Not a fan of meat? No problem. Want to keep your meat but hold it to a higher standard? You’re covered, too.
The rise of a diversified specialty food market has led to an explosion in options. Advances in food science have led to vegan burgers that “bleed” or tuna sushi rolls that have no actual fish. It’s great news for your more selective consumer, but it can also be a bit confusing sorting out what’s what.
Here’s a quick guide to understanding the nuances of “clean” and “plant-based” diets.
Breaking Down Plant-Based vs. Clean
Both plant-based and clean meats fall into a category that some consumers affectionately call “fake” meats, but they aren’t the same thing. Here’s what you need to know.
- Plant-based refers to artificial meat comprised of plant materials. In other words, you take the characteristics of specific foods to create the taste and texture of meat. This is the more commonly known type of “fake” meat, as it’s been around for some time. However, technology and ingredients are rapidly changing.
- Clean is where it gets a bit interesting. This category refers to a special kind of fake meat that is created in the lab via an actual meat sample. It doesn’t use veggies. Rather, it’s actual lab-grown meat. There are still kinks to work out before clean meat becomes as mainstream as plant-based, but the technology is getting less expensive and more practical by the day.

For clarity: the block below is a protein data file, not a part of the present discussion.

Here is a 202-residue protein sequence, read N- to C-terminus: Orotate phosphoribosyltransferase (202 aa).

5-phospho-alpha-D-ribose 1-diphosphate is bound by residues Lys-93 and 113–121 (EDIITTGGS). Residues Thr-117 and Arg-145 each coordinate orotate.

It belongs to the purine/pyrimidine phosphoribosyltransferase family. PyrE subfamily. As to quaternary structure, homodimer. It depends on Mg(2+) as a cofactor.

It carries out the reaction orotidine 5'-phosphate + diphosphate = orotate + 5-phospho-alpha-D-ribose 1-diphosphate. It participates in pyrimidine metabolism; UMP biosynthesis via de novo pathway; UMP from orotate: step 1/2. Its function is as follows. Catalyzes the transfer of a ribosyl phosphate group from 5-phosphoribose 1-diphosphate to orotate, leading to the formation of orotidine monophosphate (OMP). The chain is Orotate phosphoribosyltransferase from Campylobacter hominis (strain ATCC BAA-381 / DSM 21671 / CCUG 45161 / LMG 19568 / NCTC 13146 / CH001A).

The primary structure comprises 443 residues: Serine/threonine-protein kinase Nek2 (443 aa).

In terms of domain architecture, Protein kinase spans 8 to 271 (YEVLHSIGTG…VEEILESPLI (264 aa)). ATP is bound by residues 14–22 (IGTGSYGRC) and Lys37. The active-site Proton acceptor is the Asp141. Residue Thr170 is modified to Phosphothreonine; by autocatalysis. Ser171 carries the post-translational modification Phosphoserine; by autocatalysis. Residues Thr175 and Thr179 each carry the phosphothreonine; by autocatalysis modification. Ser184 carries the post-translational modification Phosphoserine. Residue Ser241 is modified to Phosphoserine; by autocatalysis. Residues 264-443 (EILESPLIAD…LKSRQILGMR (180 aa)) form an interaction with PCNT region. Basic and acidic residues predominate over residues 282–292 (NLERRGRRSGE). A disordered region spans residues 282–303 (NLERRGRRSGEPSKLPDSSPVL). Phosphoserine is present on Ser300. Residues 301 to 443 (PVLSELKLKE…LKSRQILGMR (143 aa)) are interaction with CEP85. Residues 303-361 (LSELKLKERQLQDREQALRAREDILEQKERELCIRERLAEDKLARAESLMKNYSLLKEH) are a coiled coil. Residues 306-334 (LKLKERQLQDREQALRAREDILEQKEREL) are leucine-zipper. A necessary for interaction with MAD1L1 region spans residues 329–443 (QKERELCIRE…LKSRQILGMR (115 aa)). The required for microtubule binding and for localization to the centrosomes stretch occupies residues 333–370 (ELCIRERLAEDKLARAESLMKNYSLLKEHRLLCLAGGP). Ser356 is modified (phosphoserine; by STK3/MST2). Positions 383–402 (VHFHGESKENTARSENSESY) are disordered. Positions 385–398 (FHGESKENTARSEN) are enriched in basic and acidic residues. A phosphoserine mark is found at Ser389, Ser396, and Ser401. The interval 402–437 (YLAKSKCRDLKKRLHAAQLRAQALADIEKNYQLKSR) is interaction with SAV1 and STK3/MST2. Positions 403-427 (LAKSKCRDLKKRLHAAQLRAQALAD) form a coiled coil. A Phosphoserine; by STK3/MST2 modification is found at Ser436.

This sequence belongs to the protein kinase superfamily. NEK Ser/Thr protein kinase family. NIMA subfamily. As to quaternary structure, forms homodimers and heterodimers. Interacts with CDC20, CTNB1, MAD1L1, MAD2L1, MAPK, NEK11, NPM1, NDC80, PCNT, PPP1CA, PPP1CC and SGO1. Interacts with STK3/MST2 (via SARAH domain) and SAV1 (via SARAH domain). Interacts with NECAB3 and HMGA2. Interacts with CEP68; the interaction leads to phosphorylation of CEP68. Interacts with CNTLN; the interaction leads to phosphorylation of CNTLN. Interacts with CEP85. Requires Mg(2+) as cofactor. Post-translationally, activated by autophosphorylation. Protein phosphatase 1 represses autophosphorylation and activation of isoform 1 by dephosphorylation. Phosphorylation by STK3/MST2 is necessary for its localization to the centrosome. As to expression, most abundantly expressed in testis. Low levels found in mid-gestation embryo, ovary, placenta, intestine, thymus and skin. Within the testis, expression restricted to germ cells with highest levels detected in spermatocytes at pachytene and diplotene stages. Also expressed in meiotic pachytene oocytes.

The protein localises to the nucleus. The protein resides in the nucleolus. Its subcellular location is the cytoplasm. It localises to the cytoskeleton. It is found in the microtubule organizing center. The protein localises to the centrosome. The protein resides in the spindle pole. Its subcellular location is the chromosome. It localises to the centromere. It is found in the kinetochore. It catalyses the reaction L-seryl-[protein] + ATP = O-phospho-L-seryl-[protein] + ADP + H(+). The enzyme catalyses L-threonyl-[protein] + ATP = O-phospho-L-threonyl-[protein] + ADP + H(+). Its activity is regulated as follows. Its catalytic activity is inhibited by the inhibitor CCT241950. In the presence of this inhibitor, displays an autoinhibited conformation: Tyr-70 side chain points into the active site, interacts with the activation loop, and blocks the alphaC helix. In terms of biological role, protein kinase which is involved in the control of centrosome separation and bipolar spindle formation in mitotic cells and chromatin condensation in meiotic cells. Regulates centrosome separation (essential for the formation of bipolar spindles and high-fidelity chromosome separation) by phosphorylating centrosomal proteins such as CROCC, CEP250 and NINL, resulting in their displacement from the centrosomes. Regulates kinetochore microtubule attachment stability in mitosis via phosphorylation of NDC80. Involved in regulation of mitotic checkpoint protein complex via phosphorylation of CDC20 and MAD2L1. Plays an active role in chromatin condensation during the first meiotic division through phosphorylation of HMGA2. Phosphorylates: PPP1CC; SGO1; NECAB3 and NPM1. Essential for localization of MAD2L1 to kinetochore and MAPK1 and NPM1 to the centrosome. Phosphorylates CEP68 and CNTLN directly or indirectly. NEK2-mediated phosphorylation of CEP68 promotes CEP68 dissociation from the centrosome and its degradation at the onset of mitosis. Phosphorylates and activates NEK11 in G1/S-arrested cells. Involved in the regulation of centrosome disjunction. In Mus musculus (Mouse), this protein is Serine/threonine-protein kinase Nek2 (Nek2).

What Does ‘Heme’ Mean?
If you’ve poked around in the field of “fake” meat, you’ve probably come across this term before. In short, heme is a naturally occurring substance found in almost all living things. It carries oxygen and gives blood its red appearance. Heme from legumes can be used to give veggie burgers a distinctly “meaty” flavor.
Some Mainstream Examples
Food manufacturers are catching on to the benefits of plant-based proteins. They’re becoming more innovative, and, as such, are giving consumers more options. Here are a few leaders in this field:
- Impossible Foods and Beyond Meat are sort of the pioneers in the “bleeding” veggie burger world. Their products are becoming so popular that they’re showing up in such places as TGI Fridays and White Castle.
- Sophie’s Kitchen is gaining a reputation for creating high-quality plant-based seafood — think tomato-based “tuna” alternatives.
- Ripple Foods specializes in plant-based dairy Lactose-intolerant consumers probably know this brand already, and now it’s taking off in new veggie-minded circles.
What Options Do PacMoore Offer?
We’ve carved out a decent niche in the specialty foods sector, and that goes for plant-based and clean meats, as well. We not only watch these types of culinary trends, but we are actively engaged in them. Click here to learn about alternative proteins.
The PacMoore team works hard to ensure that you have the products you need to satisfy virtually any consumer segment. To learn more about plant-based and clean meats, and to find out what we can do for your company, contact us today.
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